The Few, The Proud, The Shattered

Tina Richards' son returned, suicidal, from Iraq battlefields. Now, the Missouri woman is waging her own war in Congress.

It's the afternoon of July 17, 2007, just a few hours before Illinois Senator Dick Durbin will see that cots and deodorant are delivered to colleagues in anticipation of the Senate's all-night debate on the war.

Richards is busy choreographing a press conference, rally and march for Iraq Veterans Against the War (IVAW), part of its "Funding the War is Killing the Troops" campaign. Television cameras are out in force, trained on Richards and three IVAW members. The event is to culminate with symbolic gravitas: the delivery of tri-folded, funeral-size flags to Speaker Nancy Pelosi, Majority Whip James Clyburn of South Carolina and Hoyer.

Because Democratic leaders are difficult to reach inside the Capitol, the plan is to deposit the flags at their legislative offices. In the middle of IVAW's media briefing, however, Richards learns that Pelosi is about to hold a news conference on the Capitol steps. IVAW decides to march with some 40 followers to confront the Speaker directly.

Friends of Cloy Richards kick off the "Funding the War is Killing the Troops" campaign on Capitol Hill on July 17, 2007.
Charles Steck
Friends of Cloy Richards kick off the "Funding the War is Killing the Troops" campaign on Capitol Hill on July 17, 2007.
Richards wears her son's Marine cover during peace actions, a getup decidedly less radical than some of her fellow activists'.
Charles Steck
Richards wears her son's Marine cover during peace actions, a getup decidedly less radical than some of her fellow activists'.

As soon as the activists arrive on the sun-scorched terrace, Capitol police come jogging toward the group and promptly erect steel barricades to prevent the protesters from reaching Pelosi's podium. "You've got to have permits, ma'am," police officers demand. "You can't be on the terrace."

The determined look on Richards' face indicates she's tempted to breach the barricade. In the five months since the 44-year-old Marine mom became a rising star in the escalating anti-war movement, she's twice been arrested by Capitol police for disorderly conduct.

Richards seems to reconsider, though, as she glances toward the Iraq war vets standing rod-straight on the Capitol steps, each of them holding the flags waist-high as if at a military funeral. She makes up her mind and dials Hoyer's office to urge someone to come outside and accept the flag.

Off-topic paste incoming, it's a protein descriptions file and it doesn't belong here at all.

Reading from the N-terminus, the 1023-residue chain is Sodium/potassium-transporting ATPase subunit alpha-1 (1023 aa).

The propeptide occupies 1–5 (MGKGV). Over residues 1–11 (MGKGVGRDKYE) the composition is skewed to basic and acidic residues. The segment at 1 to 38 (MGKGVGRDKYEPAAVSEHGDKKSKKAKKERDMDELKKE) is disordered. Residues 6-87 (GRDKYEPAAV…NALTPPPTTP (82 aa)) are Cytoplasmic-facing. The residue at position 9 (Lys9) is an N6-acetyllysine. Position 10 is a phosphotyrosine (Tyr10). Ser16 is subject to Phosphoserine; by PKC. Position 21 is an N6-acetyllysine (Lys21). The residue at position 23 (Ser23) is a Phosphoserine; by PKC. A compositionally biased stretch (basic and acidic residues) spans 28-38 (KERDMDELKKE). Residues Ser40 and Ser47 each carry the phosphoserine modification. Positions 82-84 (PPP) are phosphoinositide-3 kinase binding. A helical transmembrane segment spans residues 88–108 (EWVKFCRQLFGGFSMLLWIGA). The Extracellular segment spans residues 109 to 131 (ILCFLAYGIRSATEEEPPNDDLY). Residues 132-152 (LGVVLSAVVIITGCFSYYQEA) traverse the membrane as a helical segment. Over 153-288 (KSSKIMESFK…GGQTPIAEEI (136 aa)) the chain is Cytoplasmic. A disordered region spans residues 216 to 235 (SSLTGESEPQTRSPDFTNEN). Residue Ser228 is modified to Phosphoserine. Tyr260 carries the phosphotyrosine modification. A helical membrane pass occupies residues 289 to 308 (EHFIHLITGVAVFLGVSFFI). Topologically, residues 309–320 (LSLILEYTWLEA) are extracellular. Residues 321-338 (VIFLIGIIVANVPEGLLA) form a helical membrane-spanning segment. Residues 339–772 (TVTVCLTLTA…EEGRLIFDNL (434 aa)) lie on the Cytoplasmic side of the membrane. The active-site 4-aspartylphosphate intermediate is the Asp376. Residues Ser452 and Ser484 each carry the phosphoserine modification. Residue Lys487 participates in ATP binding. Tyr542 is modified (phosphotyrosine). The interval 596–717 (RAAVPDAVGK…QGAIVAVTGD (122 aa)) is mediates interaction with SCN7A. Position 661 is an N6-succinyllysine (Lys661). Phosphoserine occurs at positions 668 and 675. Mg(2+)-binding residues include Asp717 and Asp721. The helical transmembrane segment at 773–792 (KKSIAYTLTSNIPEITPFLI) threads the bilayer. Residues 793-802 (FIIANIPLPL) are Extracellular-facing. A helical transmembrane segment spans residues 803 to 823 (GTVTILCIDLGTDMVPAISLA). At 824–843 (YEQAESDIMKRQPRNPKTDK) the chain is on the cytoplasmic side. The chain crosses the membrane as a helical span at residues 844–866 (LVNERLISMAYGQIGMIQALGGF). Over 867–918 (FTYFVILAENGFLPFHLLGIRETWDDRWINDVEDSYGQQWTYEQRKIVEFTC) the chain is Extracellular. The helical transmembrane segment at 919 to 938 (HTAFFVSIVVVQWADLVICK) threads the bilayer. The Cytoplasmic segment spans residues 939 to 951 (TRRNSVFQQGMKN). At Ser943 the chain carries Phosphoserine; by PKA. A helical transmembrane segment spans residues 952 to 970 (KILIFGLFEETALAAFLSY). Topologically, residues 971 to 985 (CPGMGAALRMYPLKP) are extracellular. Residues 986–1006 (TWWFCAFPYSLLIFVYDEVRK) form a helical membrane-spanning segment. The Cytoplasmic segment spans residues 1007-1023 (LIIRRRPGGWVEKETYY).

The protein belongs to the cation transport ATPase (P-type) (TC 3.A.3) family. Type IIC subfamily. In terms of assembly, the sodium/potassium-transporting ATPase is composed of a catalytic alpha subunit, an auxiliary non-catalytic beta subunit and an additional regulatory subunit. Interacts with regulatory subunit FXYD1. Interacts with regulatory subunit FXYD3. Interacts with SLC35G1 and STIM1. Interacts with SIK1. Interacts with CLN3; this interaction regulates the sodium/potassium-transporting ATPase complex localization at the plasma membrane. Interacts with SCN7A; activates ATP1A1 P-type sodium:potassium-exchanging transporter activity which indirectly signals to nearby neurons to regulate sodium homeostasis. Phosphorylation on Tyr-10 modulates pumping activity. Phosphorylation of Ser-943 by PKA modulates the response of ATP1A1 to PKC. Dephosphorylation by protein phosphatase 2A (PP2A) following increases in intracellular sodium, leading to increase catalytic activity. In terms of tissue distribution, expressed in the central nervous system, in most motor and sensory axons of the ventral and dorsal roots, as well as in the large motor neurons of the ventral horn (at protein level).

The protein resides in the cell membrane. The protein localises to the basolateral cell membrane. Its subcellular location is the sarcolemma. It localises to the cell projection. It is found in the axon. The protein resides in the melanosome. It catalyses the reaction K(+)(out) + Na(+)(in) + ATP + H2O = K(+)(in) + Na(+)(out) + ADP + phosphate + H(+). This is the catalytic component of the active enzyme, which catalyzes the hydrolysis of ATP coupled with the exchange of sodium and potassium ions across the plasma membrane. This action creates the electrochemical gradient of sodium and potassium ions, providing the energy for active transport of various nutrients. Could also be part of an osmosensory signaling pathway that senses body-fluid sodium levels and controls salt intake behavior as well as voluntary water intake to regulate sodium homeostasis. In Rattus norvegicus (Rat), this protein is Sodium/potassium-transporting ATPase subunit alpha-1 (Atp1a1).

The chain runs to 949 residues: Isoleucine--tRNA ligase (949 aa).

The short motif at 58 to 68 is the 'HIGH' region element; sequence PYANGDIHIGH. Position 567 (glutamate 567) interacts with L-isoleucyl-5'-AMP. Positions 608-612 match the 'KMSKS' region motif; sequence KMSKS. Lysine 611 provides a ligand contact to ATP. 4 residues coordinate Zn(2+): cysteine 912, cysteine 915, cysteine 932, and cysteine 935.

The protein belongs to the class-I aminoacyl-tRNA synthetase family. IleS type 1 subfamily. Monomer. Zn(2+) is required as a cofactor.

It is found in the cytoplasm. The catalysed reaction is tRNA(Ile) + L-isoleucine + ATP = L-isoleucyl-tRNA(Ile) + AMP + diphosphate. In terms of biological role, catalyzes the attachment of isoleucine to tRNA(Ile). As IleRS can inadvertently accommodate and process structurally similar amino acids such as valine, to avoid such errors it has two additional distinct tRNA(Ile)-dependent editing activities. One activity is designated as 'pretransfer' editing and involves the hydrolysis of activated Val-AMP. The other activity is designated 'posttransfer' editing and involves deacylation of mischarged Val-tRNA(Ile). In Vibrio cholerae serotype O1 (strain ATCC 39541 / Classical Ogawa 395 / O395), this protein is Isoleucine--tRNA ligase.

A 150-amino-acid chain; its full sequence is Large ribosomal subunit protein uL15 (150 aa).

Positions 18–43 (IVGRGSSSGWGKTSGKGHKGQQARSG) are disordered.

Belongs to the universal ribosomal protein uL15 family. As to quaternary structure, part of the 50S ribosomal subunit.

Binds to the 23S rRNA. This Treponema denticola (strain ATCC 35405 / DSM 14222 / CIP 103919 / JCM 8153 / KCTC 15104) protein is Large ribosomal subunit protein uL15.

A taskmaster who describes herself as "pro-military," Richards grows impatient a few minutes after hanging up with Hoyer's office. She calls again. "It's really hot out here, and the soldiers are wearing black shirts. Will it be much longer?"

Just then Terry Lierman, Hoyer's chief of staff, comes bounding down the steps. "There she is!" he calls, reaching to embrace Richards.

Just a few weeks prior, Richards and Lierman talked about the war that's claimed more than 3,600 American lives and the troubles veterans face upon their return home. It is but one of many meetings Richards has secured with the political establishment since she temporarily moved to the nation's capital as a citizen lobbyist.

"I go in with a story of a soldier and a face to pierce the political bubble of Capitol Hill," Richards explains. "There's no humanity there, no humanity whatsoever. It doesn't matter the number of people who send letters, or how many people have called, or faxed, or whatever. That doesn't touch them — where going in person does."

The cameras swarm Lierman as an IVAW member gives him the flag and begins rattling off Democrats' failures since they gained the majority. Lierman listens for a moment, smiling, before interrupting the veteran. "There're two sides to every story, but I'm really proud you're doing this."

Lierman turns back toward Richards. "It was good to see you, my dear," he says, planting a kiss on her cheek. "This means a lot to me."


On the night of March 20, 2003, the 1st Battalion, 11th Marine Regiment crosses over the Kuwait border into Iraq. Cloy Richards mans the radio in his truck. The plan is to plow through southern oil fields on the way to the Fertile Crescent. It will be a treacherous, 115-mile trip from there to Baghdad as the Marines try to navigate a web of canals, swamps and unsteady bridges — plus thousands of Saddam Hussein's supporters.

During the first four days of the three-week trek, Cloy's unit takes on sporadic gunfire. On the fifth day, all hell breaks loose. As Cloy tells it, his Alpha battery is approaching Nasiriyah, a city just north of the Euphrates River. A perfect storm erupts: a blast of thunder, sheets of rain and the piercing whistle of rocket-propelled grenades. It's an ambush.

The Marines dive for cover as a mortar explodes a few vehicles ahead of Cloy's and blows off his commanding officer's hand. Cloy and his fellow gun bunnies ready their cannons and aim for a series of lean-tos, the mortars' probable source. When the command to fire comes over the radio, says Cloy, "We took the cannons to the mud huts and blew them all to hell."

Two months later, when it's time to return to Camp Pendleton, Cloy is told he'll be staying behind in Iraq and reporting to Najaf to support the 1st Battalion, 7th Marine Regiment until October. The extension exasperates but doesn't surprise him.

"Right before we'd left, the cops caught me at a hotel party with other Marines and civilians, lots of marijuana and Ecstasy and underage drinking. They booked us all, dropped us off at the base, and we got tested for alcohol and drugs. Those who tested positive got kicked out after we came back from Iraq. Those who popped clean were in trouble for a long time. I popped clean, but I got chosen for some pretty crappy duty in Iraq."

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